increases with a bottleneck parameter. On the other hand, it behaves insensibly or in
a saturated fashion with nonbottleneck parameters. We see it in a sigrnoid fashion
in

Figure 4 and a quadratic concave fashion in Figure 3. For example, in case of
b = (3 3 3 3 3)or(4 4 4 4 4) in Figure 4, we see a sigmoid fashion which includes a
< <
concave increasing situation in 1 M 11 and a saturated situation in 12 M oo.< <
The concave fashion is expected also by Ozden (1988) and Sinriech(1992) from their
simulation study.
We believe that many design problems of manufacturing systems may have such mono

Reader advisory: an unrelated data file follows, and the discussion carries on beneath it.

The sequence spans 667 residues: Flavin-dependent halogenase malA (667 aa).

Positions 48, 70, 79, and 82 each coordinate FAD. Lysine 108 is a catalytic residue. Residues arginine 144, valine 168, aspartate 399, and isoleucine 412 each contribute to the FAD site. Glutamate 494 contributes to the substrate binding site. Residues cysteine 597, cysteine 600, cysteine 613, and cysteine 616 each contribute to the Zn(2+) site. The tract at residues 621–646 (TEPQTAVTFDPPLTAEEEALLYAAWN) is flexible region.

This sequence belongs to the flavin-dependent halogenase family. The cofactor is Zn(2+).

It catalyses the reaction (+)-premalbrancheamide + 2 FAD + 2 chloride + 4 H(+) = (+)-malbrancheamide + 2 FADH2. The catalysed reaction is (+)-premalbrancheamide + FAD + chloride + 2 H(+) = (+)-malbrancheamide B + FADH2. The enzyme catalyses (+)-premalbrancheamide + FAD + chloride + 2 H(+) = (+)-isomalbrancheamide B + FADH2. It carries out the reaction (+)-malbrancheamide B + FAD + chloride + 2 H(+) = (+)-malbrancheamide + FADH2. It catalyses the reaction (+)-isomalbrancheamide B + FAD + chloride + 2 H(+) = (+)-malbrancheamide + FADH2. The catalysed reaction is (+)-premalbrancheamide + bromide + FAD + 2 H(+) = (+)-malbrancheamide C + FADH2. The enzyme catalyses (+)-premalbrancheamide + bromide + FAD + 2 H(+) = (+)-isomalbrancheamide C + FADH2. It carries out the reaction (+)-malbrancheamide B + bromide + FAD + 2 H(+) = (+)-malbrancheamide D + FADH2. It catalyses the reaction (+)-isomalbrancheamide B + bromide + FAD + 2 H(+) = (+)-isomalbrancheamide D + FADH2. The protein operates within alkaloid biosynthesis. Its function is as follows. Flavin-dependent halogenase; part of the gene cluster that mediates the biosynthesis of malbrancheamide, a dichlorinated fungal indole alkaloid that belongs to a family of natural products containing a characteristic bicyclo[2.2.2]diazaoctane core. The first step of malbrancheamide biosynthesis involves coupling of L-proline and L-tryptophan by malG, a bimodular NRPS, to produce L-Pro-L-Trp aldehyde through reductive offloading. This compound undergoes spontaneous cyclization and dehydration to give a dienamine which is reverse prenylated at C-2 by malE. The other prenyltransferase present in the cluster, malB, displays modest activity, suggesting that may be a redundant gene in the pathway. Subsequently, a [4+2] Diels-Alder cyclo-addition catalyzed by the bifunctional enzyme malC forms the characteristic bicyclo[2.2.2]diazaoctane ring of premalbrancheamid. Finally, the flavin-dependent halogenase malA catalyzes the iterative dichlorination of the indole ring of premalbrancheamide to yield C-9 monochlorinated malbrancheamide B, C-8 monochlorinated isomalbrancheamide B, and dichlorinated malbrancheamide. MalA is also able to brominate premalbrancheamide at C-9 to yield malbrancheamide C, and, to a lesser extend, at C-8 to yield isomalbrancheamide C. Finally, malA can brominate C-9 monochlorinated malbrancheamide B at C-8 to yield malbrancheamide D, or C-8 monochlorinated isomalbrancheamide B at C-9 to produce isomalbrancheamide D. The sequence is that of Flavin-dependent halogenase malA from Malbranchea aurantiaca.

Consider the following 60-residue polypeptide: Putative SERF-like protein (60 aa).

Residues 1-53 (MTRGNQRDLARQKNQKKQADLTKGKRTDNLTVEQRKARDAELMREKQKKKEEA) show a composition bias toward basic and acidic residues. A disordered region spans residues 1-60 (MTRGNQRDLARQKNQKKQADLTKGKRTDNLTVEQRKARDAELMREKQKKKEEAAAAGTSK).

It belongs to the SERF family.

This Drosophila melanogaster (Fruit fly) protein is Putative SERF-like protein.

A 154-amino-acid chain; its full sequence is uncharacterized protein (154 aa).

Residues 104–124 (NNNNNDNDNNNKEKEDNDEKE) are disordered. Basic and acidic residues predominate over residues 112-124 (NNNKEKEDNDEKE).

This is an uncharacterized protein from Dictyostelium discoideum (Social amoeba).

tone structure as described above. The idea of this paper originally came from analyzing
394 M. Nakano & K. Ohno
design processes of experienced factory designers. They often deal with complicated design
problems of manufacturing systems today by intuition and handcalculation. We can learn
the above heuristic rules from their experiences.
7. Acknowledgment
The authors wish to acknowledge the encouragement given by Dr. Atsushi Danno, Mr.
Hiroshi Moribe, and Mr. Tomohiko Yamazaki, TOYOTA CENTRAL R&D LABS., INC.
References
[l] J . A. Buzacott, and J. G. Shanthikumar: Stochastic Models of Manufacturing Systems
(PrenticeHall, Englewood Cliffs, New Jersey, 1993).
[2] P. J. Egbelu: The use of nonsimulation approaches in estimating vehicle requirements
in an automated guided vehicle based transport system. Material Flow, 4 (1987) 1732.
[3] P. J . Egbelu and J. M. A. Tanchoco: Characterization of automatic guided vehicle